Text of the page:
Denmark Vesey was an African American slave brought to the United States from the Caribbean of Coromantee background. After purchasing his freedom, he planned what would have been one of the largest slave rebellions in the United States. Word of the plans was leaked, and at Charleston, South Carolina, authorities arrested the plot's leaders before the uprising could begin. Vesey and others were tried, convicted and executed. Many antislavery activists came to regard Vesey as a hero. During the American Civil War, abolitionist Frederick Douglass used Vesey's name as a battle cry to rally African-American regiments, especially the 54th Massachusetts Volunteer Infantry.
Slaves did not endure their servitude passively. They resisted any way they could, whether it was barely noticeable insubordination, or acts of violence. For slaves, rebellion was the ultimate form of resistance and protest against slavery, although most slaves understood that an armed rebellion was paramount to suicide. Unlike the Caribbean, where massive slave revolts took place in Cuba, Jamaica and most famously Haiti, rebellion in the American South was difficult to carry out. White owners had a monopoly on fire arms and plantations were spread too far apart for the slaves to have the ability to communicate a large plan. Laws also made it difficult if not impossible for slaves to travel or congregate and bounties were offered for capturing any runaway slave. Despite the odds, several attempts were made for a slave rebellion. One such event took place in July 1816, when 300 fugitive slaves, with the aid of Indian allies held Fort Blount in Apalachicola, Florida, for several days before being subdued by U.S. military forces.
Although some have argued that the seizure of Fort Blount constituted the largest slave rebellion in British North America, usually four plots or rebellions have been described as the archetype of resistance to slavery: Gabriel’s Rebellion near Richmond, Virginia in 1800, Charles Deslondes’s near New Orleans in 1811, Denmark Vesey’s in Charleston, South Carolina in 1822 and Nat Turner’s in Southampton County, Virginia in 1831.
Denmark Vesey, Rev. Morris Brown, and Nat Turner all used religion in planning armed slave revolts. The abolitionist movement was also deeply connected to the black church; it was in the basement of a black church that the New England Antislavery Society, the first such society, was organized in Boston in 1832. In 1843, black Ohio Baptists organized the Union Antislavery Baptist Society, the first black abolitionist society. Harriet Tubman and Sojourner Truth, two Christian women among others, also participated in the abolitionist movement.
About 1767, Denmark Vesey was born on the island of St. Thomas in the Danish West Indies, which today is the U.S. Virgin Islands. At a young age, Denmark assumed the surname of his owner, Joseph Vesey, who was the captain of a slave ship. Before they settled in Charleston, South Carolina in 1783, Denmark traveled along with his master on many slave-trading voyages.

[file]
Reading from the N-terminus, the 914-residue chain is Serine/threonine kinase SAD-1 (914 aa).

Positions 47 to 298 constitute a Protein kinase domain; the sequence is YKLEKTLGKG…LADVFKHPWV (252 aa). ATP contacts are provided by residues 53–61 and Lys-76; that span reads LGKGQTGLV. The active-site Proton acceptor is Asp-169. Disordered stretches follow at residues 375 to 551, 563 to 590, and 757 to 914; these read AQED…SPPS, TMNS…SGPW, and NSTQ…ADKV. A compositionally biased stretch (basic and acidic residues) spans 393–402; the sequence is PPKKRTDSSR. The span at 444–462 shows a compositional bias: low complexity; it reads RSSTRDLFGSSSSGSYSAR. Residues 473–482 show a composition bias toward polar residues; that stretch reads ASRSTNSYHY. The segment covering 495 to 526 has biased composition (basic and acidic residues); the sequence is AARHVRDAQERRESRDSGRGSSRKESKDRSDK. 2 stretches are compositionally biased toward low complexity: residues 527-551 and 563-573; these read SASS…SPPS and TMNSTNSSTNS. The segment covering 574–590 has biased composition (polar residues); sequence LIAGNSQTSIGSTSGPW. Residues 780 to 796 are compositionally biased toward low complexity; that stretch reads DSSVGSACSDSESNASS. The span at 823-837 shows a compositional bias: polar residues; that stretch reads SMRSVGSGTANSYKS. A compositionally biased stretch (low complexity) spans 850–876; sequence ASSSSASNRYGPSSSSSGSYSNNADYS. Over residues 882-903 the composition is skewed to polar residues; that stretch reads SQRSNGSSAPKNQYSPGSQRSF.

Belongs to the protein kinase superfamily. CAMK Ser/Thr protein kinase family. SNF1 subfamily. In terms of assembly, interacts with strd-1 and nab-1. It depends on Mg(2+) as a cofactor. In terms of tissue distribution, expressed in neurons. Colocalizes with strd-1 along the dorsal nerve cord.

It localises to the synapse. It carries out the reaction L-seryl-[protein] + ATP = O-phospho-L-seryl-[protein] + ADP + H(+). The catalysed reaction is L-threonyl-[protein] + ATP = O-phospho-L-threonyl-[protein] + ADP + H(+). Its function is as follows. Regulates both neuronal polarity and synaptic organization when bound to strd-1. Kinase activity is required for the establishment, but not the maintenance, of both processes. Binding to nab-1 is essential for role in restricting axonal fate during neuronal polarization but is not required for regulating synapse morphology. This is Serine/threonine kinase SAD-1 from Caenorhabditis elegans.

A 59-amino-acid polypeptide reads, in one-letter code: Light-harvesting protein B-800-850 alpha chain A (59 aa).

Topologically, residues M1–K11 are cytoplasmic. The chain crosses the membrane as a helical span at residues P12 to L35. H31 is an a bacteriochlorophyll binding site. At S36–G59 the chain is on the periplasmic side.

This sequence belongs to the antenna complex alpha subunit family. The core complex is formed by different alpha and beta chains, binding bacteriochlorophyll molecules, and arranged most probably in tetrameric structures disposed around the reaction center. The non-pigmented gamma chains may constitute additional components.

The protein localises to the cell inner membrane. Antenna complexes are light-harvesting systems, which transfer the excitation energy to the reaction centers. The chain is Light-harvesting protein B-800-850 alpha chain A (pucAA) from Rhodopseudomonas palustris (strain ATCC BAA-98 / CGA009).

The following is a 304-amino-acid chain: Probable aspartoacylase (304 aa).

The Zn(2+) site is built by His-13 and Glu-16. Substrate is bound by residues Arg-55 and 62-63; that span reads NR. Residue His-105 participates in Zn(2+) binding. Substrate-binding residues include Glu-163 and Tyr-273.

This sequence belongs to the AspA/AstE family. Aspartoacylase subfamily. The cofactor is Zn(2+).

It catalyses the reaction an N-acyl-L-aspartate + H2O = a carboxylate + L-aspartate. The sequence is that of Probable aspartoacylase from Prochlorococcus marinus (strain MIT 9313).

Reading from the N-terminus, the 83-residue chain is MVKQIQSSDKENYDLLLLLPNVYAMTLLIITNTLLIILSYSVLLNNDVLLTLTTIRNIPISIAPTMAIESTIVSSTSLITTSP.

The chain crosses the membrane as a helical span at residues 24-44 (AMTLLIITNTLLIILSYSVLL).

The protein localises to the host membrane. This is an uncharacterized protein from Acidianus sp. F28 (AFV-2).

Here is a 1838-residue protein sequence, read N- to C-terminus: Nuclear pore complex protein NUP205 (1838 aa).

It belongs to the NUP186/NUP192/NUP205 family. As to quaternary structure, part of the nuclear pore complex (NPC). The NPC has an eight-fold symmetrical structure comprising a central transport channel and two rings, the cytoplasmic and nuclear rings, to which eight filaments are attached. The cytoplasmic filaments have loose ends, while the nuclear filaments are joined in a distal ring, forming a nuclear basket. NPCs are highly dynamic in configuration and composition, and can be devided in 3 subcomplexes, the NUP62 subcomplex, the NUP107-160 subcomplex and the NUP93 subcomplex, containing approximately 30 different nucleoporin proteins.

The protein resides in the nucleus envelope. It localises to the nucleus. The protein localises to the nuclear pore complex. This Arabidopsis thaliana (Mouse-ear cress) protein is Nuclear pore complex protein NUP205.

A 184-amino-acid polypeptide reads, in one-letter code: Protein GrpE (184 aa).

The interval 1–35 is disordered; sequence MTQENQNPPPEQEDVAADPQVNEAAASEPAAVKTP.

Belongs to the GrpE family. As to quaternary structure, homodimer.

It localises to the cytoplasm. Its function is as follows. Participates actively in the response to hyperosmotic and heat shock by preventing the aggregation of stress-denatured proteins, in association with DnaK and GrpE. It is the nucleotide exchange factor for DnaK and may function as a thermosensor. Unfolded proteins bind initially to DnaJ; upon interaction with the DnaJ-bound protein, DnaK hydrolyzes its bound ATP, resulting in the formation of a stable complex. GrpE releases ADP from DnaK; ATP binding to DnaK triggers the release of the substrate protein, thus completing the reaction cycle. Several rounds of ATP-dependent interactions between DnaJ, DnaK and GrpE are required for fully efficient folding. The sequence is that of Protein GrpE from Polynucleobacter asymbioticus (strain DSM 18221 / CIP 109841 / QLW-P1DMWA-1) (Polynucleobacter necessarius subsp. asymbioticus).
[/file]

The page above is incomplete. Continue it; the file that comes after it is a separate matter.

While in Charleston, Denmark managed to educate himself and even learned to read. In 1800, seventeen years after his arrival in Charleston, Denmark won $1,500.00 in a street lottery and used $600.00 of his winnings to buy his freedom. Now free, he stayed on in Charleston and worked as a carpenter. Although a Presbyterian as late as April 1816, Vesey co-founded a branch of the African Methodist Episcopal Church in 1817. The church was temporarily shut down by white authorities in 1818 and again in 1820.
Inspired by the revolutionary spirit and actions of slaves during the 1791 Haitian Revolution, and furious at the closing of the African Church, Denmark Vesey began to plan a slave rebellion. His insurrection, which was to take place on Bastille Day, July 14, 1822, became known to thousands of blacks throughout Charleston and along the Carolina coast.
The plot called for Vesey and his group of slaves and free blacks to execute their enslavers and temporarily liberate the city of Charleston. Vesey and his followers planned to sail to Haiti to escape retaliation. His plan to destroy Charleston was greatly bolstered by an African-born conjurer named Gullah Jack. Having served as a “doctor” in Charleston for 15 years, Jack’s renown as a mystic allowed him to sway enslaved Africans of all multiple ethnic backgrounds who respected him as both conjurer and General of the plot.
Not only was Jack claimed to have a “charmed invulnerability” that would prevent him from being harmed at the hands of whites, but he also produced and distributed charms to slave combatants that were said to render them invincible. For Gullah Jack’s protective charms to work, conspirators had to first fast the night before the planned revolt. The following morning, they were to place the charms, consisting of crab claws, in their mouths to be fully protected from harm. The fact that not one slave questioned the validity of Jack’s powers during the course of the trials is singular testament to the continuing connection they had to African spiritual beliefs and values.
Two slaves opposed to Vesey's scheme leaked the plot. Charleston authorities charged 131 men with conspiracy. In total, 67 men were convicted and 35 hanged, including Denmark Vesey.
Sandy Vesey, one of Denmark's sons, was transported, probably to Cuba. Vesey's last wife Susan later immigrated to Liberia. Another son, Robert Vesey, survived to rebuild Charleston's African Methodist Episcopal Church in 1865. In response to white panic, a municipal guard of 150 men was established in Charleston in 1822. Half the men were stationed in an arsenal called the Citadel. In 1842, the South Carolina legislature replaced the expensive guardsmen with less expensive cadets. The arsenal was turned over to the newly established South Carolina Military Academy, which later became known as The Citadel.